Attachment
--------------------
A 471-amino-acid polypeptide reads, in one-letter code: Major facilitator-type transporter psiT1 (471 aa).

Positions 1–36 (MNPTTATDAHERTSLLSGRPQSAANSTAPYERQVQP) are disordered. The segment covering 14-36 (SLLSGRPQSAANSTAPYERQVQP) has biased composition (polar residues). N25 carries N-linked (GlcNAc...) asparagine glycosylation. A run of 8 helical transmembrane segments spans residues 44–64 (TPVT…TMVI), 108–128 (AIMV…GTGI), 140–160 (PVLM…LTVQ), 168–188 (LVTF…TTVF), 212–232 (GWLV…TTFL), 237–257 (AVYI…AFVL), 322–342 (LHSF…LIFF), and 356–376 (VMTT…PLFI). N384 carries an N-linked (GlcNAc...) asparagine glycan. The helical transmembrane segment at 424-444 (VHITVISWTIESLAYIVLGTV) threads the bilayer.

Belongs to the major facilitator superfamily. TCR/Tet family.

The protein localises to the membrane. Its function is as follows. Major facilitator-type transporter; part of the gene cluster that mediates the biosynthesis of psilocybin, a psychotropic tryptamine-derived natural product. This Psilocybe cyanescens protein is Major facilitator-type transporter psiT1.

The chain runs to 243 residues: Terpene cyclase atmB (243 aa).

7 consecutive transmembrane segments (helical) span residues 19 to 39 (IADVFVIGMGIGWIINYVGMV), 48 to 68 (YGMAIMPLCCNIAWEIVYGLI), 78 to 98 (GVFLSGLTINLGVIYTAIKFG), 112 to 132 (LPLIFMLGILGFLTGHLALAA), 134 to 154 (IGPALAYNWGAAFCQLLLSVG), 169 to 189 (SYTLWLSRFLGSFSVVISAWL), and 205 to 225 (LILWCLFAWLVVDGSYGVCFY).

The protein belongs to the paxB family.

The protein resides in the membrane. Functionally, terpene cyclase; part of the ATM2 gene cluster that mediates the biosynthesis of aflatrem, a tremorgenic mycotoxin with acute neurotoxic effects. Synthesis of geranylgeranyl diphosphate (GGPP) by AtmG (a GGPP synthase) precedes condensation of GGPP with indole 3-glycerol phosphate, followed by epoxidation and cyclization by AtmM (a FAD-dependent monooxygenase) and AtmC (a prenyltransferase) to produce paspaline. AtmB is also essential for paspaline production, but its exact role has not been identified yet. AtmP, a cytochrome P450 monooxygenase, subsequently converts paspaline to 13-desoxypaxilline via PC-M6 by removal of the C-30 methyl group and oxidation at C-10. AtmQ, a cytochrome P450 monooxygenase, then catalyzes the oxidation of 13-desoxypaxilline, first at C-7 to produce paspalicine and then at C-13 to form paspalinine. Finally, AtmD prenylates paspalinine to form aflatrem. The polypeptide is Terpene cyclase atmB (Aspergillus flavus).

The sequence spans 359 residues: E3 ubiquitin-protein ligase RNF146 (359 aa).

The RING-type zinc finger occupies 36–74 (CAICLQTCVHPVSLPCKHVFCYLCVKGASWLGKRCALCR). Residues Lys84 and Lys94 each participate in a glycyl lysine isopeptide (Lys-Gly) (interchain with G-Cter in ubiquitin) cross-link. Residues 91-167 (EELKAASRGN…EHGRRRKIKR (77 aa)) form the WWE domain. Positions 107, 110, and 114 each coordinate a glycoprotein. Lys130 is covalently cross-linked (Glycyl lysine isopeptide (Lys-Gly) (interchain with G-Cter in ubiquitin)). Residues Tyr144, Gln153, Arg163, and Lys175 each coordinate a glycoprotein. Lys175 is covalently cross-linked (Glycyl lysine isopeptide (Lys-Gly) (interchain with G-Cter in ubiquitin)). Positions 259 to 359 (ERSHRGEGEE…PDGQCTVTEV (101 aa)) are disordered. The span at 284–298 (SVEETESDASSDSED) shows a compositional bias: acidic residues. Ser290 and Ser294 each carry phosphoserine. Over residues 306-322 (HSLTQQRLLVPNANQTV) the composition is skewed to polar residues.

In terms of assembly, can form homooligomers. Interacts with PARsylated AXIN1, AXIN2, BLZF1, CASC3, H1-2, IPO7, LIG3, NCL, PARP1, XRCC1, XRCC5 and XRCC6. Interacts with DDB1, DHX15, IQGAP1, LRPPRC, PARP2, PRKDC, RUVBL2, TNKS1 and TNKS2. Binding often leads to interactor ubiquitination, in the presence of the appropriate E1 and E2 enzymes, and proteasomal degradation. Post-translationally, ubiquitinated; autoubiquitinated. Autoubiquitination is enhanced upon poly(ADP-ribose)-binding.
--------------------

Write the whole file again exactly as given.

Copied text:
A 471-amino-acid polypeptide reads, in one-letter code: Major facilitator-type transporter psiT1 (471 aa).

Positions 1–36 (MNPTTATDAHERTSLLSGRPQSAANSTAPYERQVQP) are disordered. The segment covering 14-36 (SLLSGRPQSAANSTAPYERQVQP) has biased composition (polar residues). N25 carries N-linked (GlcNAc...) asparagine glycosylation. A run of 8 helical transmembrane segments spans residues 44–64 (TPVT…TMVI), 108–128 (AIMV…GTGI), 140–160 (PVLM…LTVQ), 168–188 (LVTF…TTVF), 212–232 (GWLV…TTFL), 237–257 (AVYI…AFVL), 322–342 (LHSF…LIFF), and 356–376 (VMTT…PLFI). N384 carries an N-linked (GlcNAc...) asparagine glycan. The helical transmembrane segment at 424-444 (VHITVISWTIESLAYIVLGTV) threads the bilayer.

Belongs to the major facilitator superfamily. TCR/Tet family.

The protein localises to the membrane. Its function is as follows. Major facilitator-type transporter; part of the gene cluster that mediates the biosynthesis of psilocybin, a psychotropic tryptamine-derived natural product. This Psilocybe cyanescens protein is Major facilitator-type transporter psiT1.

The chain runs to 243 residues: Terpene cyclase atmB (243 aa).

7 consecutive transmembrane segments (helical) span residues 19 to 39 (IADVFVIGMGIGWIINYVGMV), 48 to 68 (YGMAIMPLCCNIAWEIVYGLI), 78 to 98 (GVFLSGLTINLGVIYTAIKFG), 112 to 132 (LPLIFMLGILGFLTGHLALAA), 134 to 154 (IGPALAYNWGAAFCQLLLSVG), 169 to 189 (SYTLWLSRFLGSFSVVISAWL), and 205 to 225 (LILWCLFAWLVVDGSYGVCFY).

The protein belongs to the paxB family.

The protein resides in the membrane. Functionally, terpene cyclase; part of the ATM2 gene cluster that mediates the biosynthesis of aflatrem, a tremorgenic mycotoxin with acute neurotoxic effects. Synthesis of geranylgeranyl diphosphate (GGPP) by AtmG (a GGPP synthase) precedes condensation of GGPP with indole 3-glycerol phosphate, followed by epoxidation and cyclization by AtmM (a FAD-dependent monooxygenase) and AtmC (a prenyltransferase) to produce paspaline. AtmB is also essential for paspaline production, but its exact role has not been identified yet. AtmP, a cytochrome P450 monooxygenase, subsequently converts paspaline to 13-desoxypaxilline via PC-M6 by removal of the C-30 methyl group and oxidation at C-10. AtmQ, a cytochrome P450 monooxygenase, then catalyzes the oxidation of 13-desoxypaxilline, first at C-7 to produce paspalicine and then at C-13 to form paspalinine. Finally, AtmD prenylates paspalinine to form aflatrem. The polypeptide is Terpene cyclase atmB (Aspergillus flavus).

The sequence spans 359 residues: E3 ubiquitin-protein ligase RNF146 (359 aa).

The RING-type zinc finger occupies 36–74 (CAICLQTCVHPVSLPCKHVFCYLCVKGASWLGKRCALCR). Residues Lys84 and Lys94 each participate in a glycyl lysine isopeptide (Lys-Gly) (interchain with G-Cter in ubiquitin) cross-link. Residues 91-167 (EELKAASRGN…EHGRRRKIKR (77 aa)) form the WWE domain. Positions 107, 110, and 114 each coordinate a glycoprotein. Lys130 is covalently cross-linked (Glycyl lysine isopeptide (Lys-Gly) (interchain with G-Cter in ubiquitin)). Residues Tyr144, Gln153, Arg163, and Lys175 each coordinate a glycoprotein. Lys175 is covalently cross-linked (Glycyl lysine isopeptide (Lys-Gly) (interchain with G-Cter in ubiquitin)). Positions 259 to 359 (ERSHRGEGEE…PDGQCTVTEV (101 aa)) are disordered. The span at 284–298 (SVEETESDASSDSED) shows a compositional bias: acidic residues. Ser290 and Ser294 each carry phosphoserine. Over residues 306-322 (HSLTQQRLLVPNANQTV) the composition is skewed to polar residues.

In terms of assembly, can form homooligomers. Interacts with PARsylated AXIN1, AXIN2, BLZF1, CASC3, H1-2, IPO7, LIG3, NCL, PARP1, XRCC1, XRCC5 and XRCC6. Interacts with DDB1, DHX15, IQGAP1, LRPPRC, PARP2, PRKDC, RUVBL2, TNKS1 and TNKS2. Binding often leads to interactor ubiquitination, in the presence of the appropriate E1 and E2 enzymes, and proteasomal degradation. Post-translationally, ubiquitinated; autoubiquitinated. Autoubiquitination is enhanced upon poly(ADP-ribose)-binding.